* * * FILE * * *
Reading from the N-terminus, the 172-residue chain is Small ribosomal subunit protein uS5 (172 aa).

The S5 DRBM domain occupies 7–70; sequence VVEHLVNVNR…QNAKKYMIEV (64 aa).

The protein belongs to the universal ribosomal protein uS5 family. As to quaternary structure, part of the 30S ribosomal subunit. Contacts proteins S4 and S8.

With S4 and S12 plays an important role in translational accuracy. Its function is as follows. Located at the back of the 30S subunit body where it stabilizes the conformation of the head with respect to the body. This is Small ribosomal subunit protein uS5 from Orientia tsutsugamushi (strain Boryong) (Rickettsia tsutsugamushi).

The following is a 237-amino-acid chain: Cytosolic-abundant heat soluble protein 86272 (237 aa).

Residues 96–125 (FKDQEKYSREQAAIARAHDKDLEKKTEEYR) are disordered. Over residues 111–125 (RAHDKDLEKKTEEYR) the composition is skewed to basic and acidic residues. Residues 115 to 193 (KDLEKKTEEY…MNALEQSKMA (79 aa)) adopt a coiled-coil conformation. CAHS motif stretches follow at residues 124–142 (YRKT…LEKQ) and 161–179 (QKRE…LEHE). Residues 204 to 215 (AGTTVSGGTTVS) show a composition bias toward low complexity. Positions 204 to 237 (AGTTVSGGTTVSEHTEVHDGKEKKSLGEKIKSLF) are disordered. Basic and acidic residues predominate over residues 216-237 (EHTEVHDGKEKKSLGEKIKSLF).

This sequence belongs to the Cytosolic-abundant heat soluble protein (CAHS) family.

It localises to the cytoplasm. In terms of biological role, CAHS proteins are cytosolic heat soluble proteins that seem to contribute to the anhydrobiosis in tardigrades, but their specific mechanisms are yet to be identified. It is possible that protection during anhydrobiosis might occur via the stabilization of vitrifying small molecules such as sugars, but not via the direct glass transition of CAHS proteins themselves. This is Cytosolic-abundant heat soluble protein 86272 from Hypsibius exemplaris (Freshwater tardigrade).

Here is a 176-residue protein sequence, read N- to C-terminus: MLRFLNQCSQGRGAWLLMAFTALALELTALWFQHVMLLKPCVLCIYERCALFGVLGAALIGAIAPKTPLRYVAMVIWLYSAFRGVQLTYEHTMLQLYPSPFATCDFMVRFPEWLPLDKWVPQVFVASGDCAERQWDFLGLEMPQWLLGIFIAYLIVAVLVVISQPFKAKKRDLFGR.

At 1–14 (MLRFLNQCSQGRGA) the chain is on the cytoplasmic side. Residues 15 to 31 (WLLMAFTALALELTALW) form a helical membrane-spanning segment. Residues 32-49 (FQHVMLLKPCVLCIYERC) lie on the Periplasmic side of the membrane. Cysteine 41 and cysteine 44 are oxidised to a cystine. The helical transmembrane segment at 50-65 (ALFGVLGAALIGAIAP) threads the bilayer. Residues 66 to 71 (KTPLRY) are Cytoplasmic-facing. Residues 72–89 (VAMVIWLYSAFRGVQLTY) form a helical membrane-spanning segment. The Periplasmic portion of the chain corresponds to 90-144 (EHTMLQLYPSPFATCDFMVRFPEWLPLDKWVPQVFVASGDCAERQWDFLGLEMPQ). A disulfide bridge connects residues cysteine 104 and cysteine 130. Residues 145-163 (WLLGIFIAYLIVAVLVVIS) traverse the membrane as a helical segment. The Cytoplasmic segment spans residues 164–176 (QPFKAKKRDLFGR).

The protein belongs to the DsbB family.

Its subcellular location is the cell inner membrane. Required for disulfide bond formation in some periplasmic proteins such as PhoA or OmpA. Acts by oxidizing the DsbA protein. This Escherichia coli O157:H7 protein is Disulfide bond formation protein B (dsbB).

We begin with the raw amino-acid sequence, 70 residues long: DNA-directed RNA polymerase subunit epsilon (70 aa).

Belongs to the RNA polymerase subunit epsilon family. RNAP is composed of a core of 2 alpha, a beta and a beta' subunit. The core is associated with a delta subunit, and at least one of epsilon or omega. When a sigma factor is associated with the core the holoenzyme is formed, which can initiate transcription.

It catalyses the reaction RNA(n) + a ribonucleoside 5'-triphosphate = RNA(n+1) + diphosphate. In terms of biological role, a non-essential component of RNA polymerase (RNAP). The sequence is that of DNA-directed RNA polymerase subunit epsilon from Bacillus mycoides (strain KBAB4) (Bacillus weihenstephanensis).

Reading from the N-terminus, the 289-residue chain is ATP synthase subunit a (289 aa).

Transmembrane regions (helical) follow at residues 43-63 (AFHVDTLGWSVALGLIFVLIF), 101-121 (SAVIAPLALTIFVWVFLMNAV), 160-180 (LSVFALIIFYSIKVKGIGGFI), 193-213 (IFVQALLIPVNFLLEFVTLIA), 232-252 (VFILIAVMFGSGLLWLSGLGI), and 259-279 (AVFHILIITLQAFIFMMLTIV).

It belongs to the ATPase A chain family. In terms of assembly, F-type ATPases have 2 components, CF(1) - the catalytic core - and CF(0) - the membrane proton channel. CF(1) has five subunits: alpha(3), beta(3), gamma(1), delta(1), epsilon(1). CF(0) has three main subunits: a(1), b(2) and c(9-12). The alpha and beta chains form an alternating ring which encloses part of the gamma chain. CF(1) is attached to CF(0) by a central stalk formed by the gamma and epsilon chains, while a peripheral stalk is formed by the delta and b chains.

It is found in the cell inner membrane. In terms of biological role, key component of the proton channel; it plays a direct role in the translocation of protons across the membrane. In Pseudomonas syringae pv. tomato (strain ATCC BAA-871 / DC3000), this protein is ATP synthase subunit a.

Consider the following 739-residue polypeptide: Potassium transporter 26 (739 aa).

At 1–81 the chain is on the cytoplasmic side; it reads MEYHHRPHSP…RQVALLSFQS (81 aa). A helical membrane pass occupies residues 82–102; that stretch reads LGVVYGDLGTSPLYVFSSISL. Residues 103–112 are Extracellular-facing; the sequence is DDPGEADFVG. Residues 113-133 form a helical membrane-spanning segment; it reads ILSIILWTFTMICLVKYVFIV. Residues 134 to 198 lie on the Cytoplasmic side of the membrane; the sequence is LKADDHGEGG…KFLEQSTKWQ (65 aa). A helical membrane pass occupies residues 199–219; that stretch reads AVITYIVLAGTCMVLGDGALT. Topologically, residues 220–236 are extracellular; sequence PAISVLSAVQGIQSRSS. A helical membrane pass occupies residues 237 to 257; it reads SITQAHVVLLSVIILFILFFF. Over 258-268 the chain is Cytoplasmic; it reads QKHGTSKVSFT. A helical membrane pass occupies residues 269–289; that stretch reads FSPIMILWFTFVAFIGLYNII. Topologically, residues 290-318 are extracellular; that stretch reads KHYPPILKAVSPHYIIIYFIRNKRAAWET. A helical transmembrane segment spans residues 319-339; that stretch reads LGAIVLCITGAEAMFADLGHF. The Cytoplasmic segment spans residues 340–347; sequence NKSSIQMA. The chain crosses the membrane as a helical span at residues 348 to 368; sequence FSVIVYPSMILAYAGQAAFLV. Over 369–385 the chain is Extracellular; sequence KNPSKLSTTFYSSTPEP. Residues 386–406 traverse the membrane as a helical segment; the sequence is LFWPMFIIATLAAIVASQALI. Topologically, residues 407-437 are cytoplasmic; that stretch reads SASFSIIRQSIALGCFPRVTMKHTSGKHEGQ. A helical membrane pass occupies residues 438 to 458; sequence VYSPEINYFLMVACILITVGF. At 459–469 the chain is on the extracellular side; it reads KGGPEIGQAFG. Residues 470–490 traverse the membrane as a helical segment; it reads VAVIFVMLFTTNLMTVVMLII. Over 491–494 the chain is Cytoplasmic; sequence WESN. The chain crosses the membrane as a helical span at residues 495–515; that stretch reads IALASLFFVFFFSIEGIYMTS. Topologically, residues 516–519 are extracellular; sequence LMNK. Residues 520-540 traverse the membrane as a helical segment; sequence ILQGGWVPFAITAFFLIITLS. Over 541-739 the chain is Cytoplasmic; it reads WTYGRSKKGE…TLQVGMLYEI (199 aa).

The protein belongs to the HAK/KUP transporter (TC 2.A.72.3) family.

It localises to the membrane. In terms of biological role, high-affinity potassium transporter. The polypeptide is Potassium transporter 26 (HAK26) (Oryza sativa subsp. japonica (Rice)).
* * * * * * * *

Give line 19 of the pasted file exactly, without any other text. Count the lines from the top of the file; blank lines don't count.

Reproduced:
It is found in the cell inner membrane. In terms of biological role, key component of the proton channel; it plays a direct role in the translocation of protons across the membrane. In Pseudomonas syringae pv. tomato (strain ATCC BAA-871 / DC3000), this protein is ATP synthase subunit a.